If you are dealing with a substance use disorder, it might seem like a celebration is hard to find. After all, you have struggled for a long time, and you know that it can be difficult to stay sober and in recovery. However, it can also be joyful. Recovery is not just a hard time; it is an exciting time as well. Here are some of the times that you should celebrate because your sobriety is a cause for celebration.
1. When You Are No Longer Physically Dependent on Drugs or Alcohol
This can happen early on in your road to recovery. With medical assistance, you can move safely off drugs or alcohol, moving through symptoms of withdrawal. Withdrawal can be scary to many people who are looking at becoming sober. Seeing people who have moved onto another stage of recovery and then celebrating this milestone yourself allows you to acknowledge that you have made progress, even if you feel like you are very early in your recovery. According to Dual Diagnosis, at this time – potentially around 30 days into your recovery, you are “still working through some of the issues that helped (the) addiction to develop.”
2. When You Start to Work Through Your Feelings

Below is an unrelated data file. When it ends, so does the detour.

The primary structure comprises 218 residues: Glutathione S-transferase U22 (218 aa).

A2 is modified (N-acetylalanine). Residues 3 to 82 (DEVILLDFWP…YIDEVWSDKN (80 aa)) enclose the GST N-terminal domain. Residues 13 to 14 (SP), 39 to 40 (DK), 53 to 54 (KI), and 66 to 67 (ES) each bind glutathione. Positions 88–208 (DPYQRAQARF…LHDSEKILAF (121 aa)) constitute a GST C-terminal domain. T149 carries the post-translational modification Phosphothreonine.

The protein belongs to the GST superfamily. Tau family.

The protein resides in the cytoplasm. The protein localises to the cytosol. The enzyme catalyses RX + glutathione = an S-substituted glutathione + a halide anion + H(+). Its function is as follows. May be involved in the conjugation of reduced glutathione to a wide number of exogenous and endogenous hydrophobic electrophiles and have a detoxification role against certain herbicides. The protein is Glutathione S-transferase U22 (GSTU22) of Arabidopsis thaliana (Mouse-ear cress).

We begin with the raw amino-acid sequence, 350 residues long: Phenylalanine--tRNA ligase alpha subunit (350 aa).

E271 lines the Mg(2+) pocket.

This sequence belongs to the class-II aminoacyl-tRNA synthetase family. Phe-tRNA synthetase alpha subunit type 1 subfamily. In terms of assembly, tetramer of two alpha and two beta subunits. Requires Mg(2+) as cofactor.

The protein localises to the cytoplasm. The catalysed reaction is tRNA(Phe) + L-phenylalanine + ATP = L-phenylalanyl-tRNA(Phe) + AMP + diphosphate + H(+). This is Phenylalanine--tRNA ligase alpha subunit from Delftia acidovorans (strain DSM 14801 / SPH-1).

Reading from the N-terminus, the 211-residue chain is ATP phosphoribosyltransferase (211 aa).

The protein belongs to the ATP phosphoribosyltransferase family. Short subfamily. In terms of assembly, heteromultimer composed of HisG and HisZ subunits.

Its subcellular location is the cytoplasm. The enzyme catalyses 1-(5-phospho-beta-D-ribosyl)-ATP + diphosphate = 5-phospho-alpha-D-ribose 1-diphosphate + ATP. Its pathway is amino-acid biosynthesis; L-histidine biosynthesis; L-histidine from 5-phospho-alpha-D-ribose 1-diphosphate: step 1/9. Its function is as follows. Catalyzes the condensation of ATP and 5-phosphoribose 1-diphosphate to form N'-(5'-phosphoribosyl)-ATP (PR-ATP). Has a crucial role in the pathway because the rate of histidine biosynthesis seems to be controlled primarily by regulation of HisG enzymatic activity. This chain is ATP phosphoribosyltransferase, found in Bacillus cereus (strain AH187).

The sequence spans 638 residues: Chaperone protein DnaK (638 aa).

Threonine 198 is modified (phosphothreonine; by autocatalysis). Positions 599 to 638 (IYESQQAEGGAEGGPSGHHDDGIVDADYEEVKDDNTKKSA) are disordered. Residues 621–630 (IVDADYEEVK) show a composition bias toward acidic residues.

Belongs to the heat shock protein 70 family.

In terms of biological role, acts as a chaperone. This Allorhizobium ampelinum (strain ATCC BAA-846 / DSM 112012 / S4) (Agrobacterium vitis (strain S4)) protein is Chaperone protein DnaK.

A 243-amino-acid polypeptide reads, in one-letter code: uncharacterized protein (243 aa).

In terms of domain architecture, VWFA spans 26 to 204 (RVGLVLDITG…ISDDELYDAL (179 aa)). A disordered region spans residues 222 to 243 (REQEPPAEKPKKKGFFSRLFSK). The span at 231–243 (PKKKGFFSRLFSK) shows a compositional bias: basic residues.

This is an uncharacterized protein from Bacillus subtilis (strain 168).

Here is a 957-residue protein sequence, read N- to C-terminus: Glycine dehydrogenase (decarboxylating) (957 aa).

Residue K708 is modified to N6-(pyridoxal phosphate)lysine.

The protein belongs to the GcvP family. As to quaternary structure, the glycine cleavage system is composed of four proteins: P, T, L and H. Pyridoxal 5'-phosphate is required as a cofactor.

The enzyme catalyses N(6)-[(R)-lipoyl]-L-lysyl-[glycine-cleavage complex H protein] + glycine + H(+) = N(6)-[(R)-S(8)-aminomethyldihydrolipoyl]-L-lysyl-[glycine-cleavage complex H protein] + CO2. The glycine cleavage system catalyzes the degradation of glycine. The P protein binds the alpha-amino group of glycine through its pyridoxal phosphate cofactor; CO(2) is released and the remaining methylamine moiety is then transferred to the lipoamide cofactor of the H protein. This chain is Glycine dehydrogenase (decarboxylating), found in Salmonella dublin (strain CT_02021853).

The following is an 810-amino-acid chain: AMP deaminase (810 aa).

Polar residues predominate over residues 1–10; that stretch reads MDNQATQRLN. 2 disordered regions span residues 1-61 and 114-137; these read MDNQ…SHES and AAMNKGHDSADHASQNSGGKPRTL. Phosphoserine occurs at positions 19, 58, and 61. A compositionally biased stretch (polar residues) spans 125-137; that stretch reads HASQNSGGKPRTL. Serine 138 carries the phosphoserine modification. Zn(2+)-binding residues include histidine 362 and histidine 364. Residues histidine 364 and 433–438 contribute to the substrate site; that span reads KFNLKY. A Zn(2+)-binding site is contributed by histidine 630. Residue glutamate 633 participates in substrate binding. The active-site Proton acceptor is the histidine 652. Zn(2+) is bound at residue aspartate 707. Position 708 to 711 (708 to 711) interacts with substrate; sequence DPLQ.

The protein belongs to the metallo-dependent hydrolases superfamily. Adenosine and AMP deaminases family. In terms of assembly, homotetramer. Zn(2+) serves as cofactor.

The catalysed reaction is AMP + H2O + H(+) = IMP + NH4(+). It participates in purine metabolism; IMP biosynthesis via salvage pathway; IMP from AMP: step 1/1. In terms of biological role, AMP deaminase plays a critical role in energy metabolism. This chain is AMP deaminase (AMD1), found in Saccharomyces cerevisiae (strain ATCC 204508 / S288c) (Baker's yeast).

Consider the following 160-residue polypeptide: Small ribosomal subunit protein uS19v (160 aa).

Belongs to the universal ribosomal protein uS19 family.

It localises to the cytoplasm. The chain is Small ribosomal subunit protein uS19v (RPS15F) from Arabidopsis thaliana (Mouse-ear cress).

Many people turn to drugs and alcohol due to past or current trauma or other diagnoses that lead to intense and difficult emotions. In rehab, you will start to gain strategies to help you manage these emotions without turning back to drugs and alcohol. You will build your personal strategies through counseling and alternative therapies such as art, recreation, and even specialist therapies such as equine therapy. Over time, you will find that you can access support groups as well, such as 12-step or other groups. The community that you find and the strategies and daily practices that you develop can help you manage your feelings without drugs and alcohol.
3. Achieving a Personal Goal
Your goals can drop by the wayside when you are handling a substance use disorder. When you reclaim them, this is cause for celebration.
For instance, if you have always wanted to work in a new field but you were feeling trapped by your old job and your old life, looking for and securing work in that field is something to celebrate. It is a new step into a new life that feels more like you.
You do not need to make a huge change in your career to celebrate, either. If you find yourself seeking out new ways of being, enjoying new hobbies, and finding new friends, you can celebrate this as well. These are all part of the you who is sober – a person who enjoys a well-rounded work and life balance that works for your overall health and wellbeing.
4. Maintaining Your Mental Health
Many people struggle with a dual diagnosis. You might have ADHD, anxiety, depression, or another diagnosis that makes it even harder to get and stay sober. When you develop strategies and seek help to find a way to manage your mental health diagnosis, this is a time to celebrate. You are not only taking a step toward mental wellness, but you are helping to secure your physical wellbeing and sobriety.
5. Reentering Relationships and Work